Only 23% of development teams are actually implementing AI today in their software development life cycle. 

This is according to GitLab’s State of AI in Software Development report, which surveyed over 1,000 DevSecOps professionals in June 2023.  

Despite low adoption now, when you add in the number of teams planning to use AI, that number climbs to 90%. Forty-one percent say they plan to use AI in the next two years and 26% say they plan to use it but don’t know when. Only 9% said they weren’t using or planning to use AI. 

Of those respondents who are planning to use AI, at least a quarter of their DevSecOps team members do already have access to AI tools. 

Most of the respondents did agree that in order to adopt AI in their work, they’ll need further training. “A lack of the appropriate skill set to use AI or interpret AI output was a clear theme in the concerns identified by respondents. DevSecOps professionals want to grow and maintain their AI skills to stay ahead,” GitLab wrote in the report. 

The top resources for learning included books, articles, and online videos (49%), educational courses (49%), practicing with open-source projects (47%), and learning from peers and mentors (47%). 

According to GitLab, 65% of the respondents plan on hiring new talent to manage AI in the software development life cycle in order to address the lack of in-house skills. 

A majority of the respondents (83%) also agreed that implementing AI will be important in order to stay competitive.

For those 23% who are already using AI, 49% use it multiple times a day, 11% use it once a day, 22% use it several times a week, 7% use it once a week, 8% use it several times a month, and 1% use it just once a month.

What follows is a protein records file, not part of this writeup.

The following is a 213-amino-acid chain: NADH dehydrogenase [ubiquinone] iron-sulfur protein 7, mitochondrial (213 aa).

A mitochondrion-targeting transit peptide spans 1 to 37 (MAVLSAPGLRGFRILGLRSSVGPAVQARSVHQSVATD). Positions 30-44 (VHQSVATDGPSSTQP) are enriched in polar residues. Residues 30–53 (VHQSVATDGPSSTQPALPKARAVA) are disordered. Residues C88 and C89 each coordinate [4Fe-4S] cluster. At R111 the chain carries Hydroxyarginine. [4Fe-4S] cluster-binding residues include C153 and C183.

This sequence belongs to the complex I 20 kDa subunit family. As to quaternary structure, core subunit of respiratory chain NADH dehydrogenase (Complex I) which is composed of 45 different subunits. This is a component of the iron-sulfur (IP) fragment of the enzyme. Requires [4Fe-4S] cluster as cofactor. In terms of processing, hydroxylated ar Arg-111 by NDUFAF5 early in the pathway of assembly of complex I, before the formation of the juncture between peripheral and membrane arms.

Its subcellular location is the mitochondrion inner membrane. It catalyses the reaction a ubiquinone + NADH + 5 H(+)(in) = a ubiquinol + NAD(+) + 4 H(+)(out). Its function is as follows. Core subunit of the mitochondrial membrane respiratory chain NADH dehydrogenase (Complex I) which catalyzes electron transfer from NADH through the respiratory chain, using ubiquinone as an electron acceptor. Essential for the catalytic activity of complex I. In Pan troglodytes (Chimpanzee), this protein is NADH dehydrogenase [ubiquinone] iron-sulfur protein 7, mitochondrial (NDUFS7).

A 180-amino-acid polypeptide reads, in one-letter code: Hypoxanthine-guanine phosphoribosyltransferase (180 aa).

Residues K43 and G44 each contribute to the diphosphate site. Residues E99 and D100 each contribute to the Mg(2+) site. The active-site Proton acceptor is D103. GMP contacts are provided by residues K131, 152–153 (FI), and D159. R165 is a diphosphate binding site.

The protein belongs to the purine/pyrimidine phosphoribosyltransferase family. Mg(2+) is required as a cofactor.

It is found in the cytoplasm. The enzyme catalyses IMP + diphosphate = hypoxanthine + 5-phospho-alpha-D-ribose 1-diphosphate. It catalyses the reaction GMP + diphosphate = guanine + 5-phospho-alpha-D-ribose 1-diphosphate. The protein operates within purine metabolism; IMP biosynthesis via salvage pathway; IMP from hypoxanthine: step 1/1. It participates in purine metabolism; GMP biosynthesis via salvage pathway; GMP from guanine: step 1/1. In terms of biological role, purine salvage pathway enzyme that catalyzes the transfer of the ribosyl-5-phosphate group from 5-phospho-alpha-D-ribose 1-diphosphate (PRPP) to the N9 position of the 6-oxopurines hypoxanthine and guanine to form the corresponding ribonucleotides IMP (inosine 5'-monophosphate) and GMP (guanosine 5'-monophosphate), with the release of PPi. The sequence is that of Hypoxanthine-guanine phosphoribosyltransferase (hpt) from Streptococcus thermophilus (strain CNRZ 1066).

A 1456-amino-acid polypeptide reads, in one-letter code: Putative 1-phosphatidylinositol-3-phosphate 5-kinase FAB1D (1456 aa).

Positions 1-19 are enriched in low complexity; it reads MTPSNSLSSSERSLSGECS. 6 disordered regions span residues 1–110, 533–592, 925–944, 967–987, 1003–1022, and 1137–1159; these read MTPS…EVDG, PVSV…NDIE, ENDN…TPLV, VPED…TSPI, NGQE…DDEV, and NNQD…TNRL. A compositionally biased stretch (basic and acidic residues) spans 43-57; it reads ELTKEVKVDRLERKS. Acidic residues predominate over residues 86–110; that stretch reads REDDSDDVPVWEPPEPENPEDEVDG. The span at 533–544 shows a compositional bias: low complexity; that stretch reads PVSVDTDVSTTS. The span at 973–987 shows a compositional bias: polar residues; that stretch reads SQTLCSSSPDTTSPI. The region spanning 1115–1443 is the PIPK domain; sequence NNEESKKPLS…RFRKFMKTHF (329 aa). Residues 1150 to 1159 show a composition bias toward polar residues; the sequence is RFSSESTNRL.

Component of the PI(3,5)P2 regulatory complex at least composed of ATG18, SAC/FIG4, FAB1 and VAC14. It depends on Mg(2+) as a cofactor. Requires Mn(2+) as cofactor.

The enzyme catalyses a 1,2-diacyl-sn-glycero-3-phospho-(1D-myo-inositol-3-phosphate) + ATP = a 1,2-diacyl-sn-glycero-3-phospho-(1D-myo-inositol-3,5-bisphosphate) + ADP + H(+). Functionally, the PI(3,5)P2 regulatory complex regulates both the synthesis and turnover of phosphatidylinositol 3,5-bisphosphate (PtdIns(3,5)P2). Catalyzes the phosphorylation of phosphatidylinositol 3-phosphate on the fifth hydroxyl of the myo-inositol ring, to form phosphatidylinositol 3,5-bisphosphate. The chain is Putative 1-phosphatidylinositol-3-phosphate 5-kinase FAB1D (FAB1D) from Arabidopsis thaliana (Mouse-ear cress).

According to GitLab, developers only spend 25% of their time writing code and the rest of the time is spent on other tasks. This is an indication that code generation isn’t the only area where AI could potentially add value. 

Other use cases for AI that companies are investing in are forecasting productivity metrics, suggestions for who can review code changes, summaries of code changes or issue comments, automated test generation, and explanations of how a vulnerability could be exploited, among others. 

Currently, the most popular use case for AI in practice is using chatbots to ask questions in documentation (41% of respondents), automated test generation (41%), summarizing code changes (39%). While not doing it currently, 55% of respondents are interested in code generation and code suggestion, which ranked as the number one interest among developers. 

Many developers also worry about job security when thinking about the impact of AI. Fifty-seven percent of respondents fear AI will “replace their role within the next five years.”

Job replacement wasn’t the only worry; Forty-eight percent also worry that AI-generated code won’t be subject to the same copyright protections and 39% worry that this code may introduce security vulnerabilities. 

There are also concerns around privacy and intellectual property. Seventy-two percent worry that AI having access to private data could result in exposure of sensitive information, 48% worry about exposure of trade secrets, 48% worry about how it’s unclear where and how the data is stored, and 43% worry because it’s unclear how the data will be used. 

Ninety percent of the respondents said that they would have to evaluate the privacy features of an AI tool before buying into it. 

“Leveraging the experience of human team members alongside AI is the best — and perhaps only — way organizations can fully address the concerns around security and intellectual 

property that emerged repeatedly in our survey data. AI may be able to generate code more quickly than a human developer, but a human team member needs to verify that the AI-generated code is free of errors, security vulnerabilities, or copyright issues before it goes to  production. As AI comes to the forefront of software development, organizations should focus on optimizing this balance between driving efficiency with AI and ensuring integrity through human review,” GitLab concluded.